In the November election, Alabama became the last state in the union to formally lift its ban on interracial marriage, a law that has been unenforceable since 1967. There are an estimated 1,600 interracial couples on Alabama, and the state is 26 percent black. Amendment 2, as the proposal to lift the ban was known, passed by a 60-40 percent vote, indicating that many Alabama residents, perhaps a majority of whites, favor keeping the ban. The only organized opposition to removing the ban came from the Southern Party of Alabama, a new political party founded in 1999 to establish the South as an independent nation, separate from the United States. Alabama was close behind South Carolina, who removed anti-miscegenation language from their state constitution in 1998.
Race of Education
In May of 2000 the American Civil Liberties Union and a coalition of civil rights law groups filed a law suit against the state of California for violating its constitutional obligation to provide the bare essentials necessary for educating students of color in the public school system. The class-action law suit charges the state with such offenses as lack of or outdated text books, vermin infested schools, unaccredited teachers, no nurses or guidance counselors, lack of heating and cooling systems in the schools, and massive overcrowding, among others. The law suit targets 18 school districts across the state, alleging that these offenses occur overwhelmingly in districts where the majority of students are of color, limited or non-English speaking, and poor.
In an unprecedented move, this December the state decided to sue the 18 school districts named in the ACLU’s case. Civil rights attorneys see the state’s suit as a case of passing the buck. The ACLU argues that a judge has already ruled that the districts are agents of the state, and it is the state that has the ultimate responsibility to educate students. In February 2001, the ACLU will ask the judge to expand the scope of its suit to cover the state’s 1,100 school districts and their 5.8 million students.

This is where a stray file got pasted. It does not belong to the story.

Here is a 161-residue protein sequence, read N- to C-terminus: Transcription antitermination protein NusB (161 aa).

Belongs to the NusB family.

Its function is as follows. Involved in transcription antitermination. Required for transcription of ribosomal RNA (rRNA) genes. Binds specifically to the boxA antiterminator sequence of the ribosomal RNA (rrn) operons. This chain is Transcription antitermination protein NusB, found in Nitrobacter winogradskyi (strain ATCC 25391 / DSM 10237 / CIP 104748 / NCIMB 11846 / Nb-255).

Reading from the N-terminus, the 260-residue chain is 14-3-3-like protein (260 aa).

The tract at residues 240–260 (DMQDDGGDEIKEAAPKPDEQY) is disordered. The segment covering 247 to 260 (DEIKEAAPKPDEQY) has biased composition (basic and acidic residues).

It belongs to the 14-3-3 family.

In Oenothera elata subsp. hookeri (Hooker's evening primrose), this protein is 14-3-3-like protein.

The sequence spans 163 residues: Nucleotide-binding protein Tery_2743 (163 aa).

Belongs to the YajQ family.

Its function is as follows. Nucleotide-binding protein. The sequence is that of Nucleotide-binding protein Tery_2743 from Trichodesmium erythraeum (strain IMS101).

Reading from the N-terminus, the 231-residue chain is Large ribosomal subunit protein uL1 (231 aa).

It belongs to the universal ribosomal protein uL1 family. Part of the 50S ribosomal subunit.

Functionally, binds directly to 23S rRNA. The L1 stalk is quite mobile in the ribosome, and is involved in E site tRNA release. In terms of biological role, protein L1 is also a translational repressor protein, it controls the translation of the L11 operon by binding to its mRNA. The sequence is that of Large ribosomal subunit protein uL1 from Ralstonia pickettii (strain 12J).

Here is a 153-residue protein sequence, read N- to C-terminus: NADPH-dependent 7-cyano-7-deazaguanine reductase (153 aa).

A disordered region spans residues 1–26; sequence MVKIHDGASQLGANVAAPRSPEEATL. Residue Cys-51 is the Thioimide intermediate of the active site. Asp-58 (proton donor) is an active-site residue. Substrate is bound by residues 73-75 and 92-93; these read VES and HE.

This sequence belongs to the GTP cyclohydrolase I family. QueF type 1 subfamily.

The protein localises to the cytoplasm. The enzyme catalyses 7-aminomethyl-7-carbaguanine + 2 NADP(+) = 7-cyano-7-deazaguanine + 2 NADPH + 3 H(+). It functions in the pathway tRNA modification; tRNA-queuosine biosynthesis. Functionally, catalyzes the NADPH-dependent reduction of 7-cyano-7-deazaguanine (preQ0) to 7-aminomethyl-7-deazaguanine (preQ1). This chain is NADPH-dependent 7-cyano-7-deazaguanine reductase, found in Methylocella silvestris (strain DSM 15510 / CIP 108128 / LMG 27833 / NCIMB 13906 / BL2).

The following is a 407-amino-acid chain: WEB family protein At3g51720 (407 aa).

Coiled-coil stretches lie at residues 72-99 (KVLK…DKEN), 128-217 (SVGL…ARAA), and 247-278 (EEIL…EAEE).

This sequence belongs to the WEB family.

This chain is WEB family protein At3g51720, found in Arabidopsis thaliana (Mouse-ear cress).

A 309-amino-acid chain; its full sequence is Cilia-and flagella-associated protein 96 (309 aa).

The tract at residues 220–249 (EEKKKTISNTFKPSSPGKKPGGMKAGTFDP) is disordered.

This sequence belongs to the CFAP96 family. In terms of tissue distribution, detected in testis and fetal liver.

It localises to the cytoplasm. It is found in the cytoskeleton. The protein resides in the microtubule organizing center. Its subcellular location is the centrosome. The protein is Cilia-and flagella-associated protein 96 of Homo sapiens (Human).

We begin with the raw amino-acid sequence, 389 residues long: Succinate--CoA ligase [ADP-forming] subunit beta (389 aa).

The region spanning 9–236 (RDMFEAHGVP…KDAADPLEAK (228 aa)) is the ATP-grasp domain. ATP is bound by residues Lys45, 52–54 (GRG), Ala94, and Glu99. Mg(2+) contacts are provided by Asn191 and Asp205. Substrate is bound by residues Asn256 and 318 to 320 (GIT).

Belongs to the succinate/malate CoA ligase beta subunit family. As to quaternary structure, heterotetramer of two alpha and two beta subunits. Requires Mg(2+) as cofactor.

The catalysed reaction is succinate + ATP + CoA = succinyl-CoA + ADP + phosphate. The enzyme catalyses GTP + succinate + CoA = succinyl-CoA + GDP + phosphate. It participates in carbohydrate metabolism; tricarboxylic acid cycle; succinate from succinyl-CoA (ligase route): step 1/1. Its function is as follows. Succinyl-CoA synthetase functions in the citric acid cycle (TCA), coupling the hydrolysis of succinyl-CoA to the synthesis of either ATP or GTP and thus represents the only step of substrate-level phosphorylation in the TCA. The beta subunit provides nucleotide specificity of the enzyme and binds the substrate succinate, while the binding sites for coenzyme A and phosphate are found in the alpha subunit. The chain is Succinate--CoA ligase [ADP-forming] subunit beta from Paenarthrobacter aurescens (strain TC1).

Driving While Black or Brown
After several years of data collection and hundreds of people of color being stopped, harassed or shot by the police, the state of New Jersey finally admitted they systematically practiced racial profiling. Current estimates indicate that as many as 180 pending cases will be reviewed by the state Attorney General to determine if racial profiling was integral to the initial search or arrest.
Although the current focus is on New Jersey, many state officials say the federal government wrote the book on racial profiling as part of its phony “war on drugs.” The recent release of the Drug Enforcement Administration’s (DEA) training materials indicates that the federal agency taught local law enforcement to look for specific racial and ethnic groups as the most common example of drug traffickers. A recent DEA report says to look out for, “Colombians, Dominicans, Chinese, West Africans/Nigerians, Pakistanis, Hispanics and Indians, Puerto Ricans, and African-Americans.”
North Carolina became the first state to pass Driving While Black legislation in 1999. In addition to the race and ethnicity of persons stopped for traffic violations, the legislation also calls for tracking the age and gender of the person, whether or not a search took place, and if the officer engaged in the use of force. Attempts by the American Civil Liberties Union (ACLU) to pass similar legislation elsewhere across the country have met with resistance both from law enforcement and state officials. As it stands, it might not be a crime to drive while black, but neither is pulling someone over for it.
Office of Hawaiian Affairs Gutted
November elections in Hawaii resulted in the state’s Democratic Party taking firm control of the Office of Hawaiian Affairs (OHA) for the first time, further eroding Native Hawaiians’ political power.
Trustees of OHA, a state office responsible for numerous Native Hawaiian programs, were formerly elected solely by Native Hawaiians. Last year, the U.S. Supreme Court invalidated the Natives-only election and required that all residents of the state be allowed to vote. The decision, Rice v. Cayetano, was first implemented last November.
All nine trustee positions were up for grabs. Only one non-Hawaiian won, Charles Ota, a prominent Japanese American real estate developer from Maui. More important, the state Democratic Party machine threw major resources into the campaign and almost all of its favored candidates emerged victorious.
The Democrats, led by Gov. Ben Cayetano, have been trying to force Native Hawaiians to give up their right to the so-called ceded land which was illegally taken from Hawaiians and is now administered by the state. Act 304 requires the state to pay OHA 20 percent of the revenues from the ceded lands, to be used to benefit Native Hawaiians. Since 1959, the state and its agencies have refused to abide by this Act. Recently, the governor tried three times to get the pre-Rice OHA trustees to give up the ceded lands in exchange for $200 million in past-due rent, but the trustees refused.
The result of Rice and of this election is further political disempowerment of Native Hawaiians and the endangerment of the ceded lands.